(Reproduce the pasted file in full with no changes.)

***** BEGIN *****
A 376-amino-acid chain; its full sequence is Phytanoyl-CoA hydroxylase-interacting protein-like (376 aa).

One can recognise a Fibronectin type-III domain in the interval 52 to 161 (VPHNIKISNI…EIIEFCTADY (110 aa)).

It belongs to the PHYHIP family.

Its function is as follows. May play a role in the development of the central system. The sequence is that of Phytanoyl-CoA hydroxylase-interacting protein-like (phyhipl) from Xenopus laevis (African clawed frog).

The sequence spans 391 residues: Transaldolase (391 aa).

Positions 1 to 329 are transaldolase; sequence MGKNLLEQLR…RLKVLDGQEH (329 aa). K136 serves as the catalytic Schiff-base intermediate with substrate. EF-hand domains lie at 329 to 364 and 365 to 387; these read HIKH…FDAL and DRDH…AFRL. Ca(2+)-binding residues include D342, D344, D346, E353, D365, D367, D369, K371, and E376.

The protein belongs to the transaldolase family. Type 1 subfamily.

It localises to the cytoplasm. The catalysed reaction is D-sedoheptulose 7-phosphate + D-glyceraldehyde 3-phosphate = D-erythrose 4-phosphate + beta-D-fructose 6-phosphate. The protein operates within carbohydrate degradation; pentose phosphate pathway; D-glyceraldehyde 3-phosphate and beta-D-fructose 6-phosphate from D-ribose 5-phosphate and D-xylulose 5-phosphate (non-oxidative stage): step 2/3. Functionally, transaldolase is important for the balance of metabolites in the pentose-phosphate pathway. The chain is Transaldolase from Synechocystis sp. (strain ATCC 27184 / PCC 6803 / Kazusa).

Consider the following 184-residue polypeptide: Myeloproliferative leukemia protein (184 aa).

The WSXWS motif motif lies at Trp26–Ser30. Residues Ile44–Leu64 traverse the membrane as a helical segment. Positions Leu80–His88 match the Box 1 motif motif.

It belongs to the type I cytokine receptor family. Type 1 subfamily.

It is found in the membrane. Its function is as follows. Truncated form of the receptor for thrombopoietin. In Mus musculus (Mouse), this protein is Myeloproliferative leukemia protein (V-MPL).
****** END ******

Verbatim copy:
A 376-amino-acid chain; its full sequence is Phytanoyl-CoA hydroxylase-interacting protein-like (376 aa).

One can recognise a Fibronectin type-III domain in the interval 52 to 161 (VPHNIKISNI…EIIEFCTADY (110 aa)).

It belongs to the PHYHIP family.

Its function is as follows. May play a role in the development of the central system. The sequence is that of Phytanoyl-CoA hydroxylase-interacting protein-like (phyhipl) from Xenopus laevis (African clawed frog).

The sequence spans 391 residues: Transaldolase (391 aa).

Positions 1 to 329 are transaldolase; sequence MGKNLLEQLR…RLKVLDGQEH (329 aa). K136 serves as the catalytic Schiff-base intermediate with substrate. EF-hand domains lie at 329 to 364 and 365 to 387; these read HIKH…FDAL and DRDH…AFRL. Ca(2+)-binding residues include D342, D344, D346, E353, D365, D367, D369, K371, and E376.

The protein belongs to the transaldolase family. Type 1 subfamily.

It localises to the cytoplasm. The catalysed reaction is D-sedoheptulose 7-phosphate + D-glyceraldehyde 3-phosphate = D-erythrose 4-phosphate + beta-D-fructose 6-phosphate. The protein operates within carbohydrate degradation; pentose phosphate pathway; D-glyceraldehyde 3-phosphate and beta-D-fructose 6-phosphate from D-ribose 5-phosphate and D-xylulose 5-phosphate (non-oxidative stage): step 2/3. Functionally, transaldolase is important for the balance of metabolites in the pentose-phosphate pathway. The chain is Transaldolase from Synechocystis sp. (strain ATCC 27184 / PCC 6803 / Kazusa).

Consider the following 184-residue polypeptide: Myeloproliferative leukemia protein (184 aa).

The WSXWS motif motif lies at Trp26–Ser30. Residues Ile44–Leu64 traverse the membrane as a helical segment. Positions Leu80–His88 match the Box 1 motif motif.

It belongs to the type I cytokine receptor family. Type 1 subfamily.

It is found in the membrane. Its function is as follows. Truncated form of the receptor for thrombopoietin. In Mus musculus (Mouse), this protein is Myeloproliferative leukemia protein (V-MPL).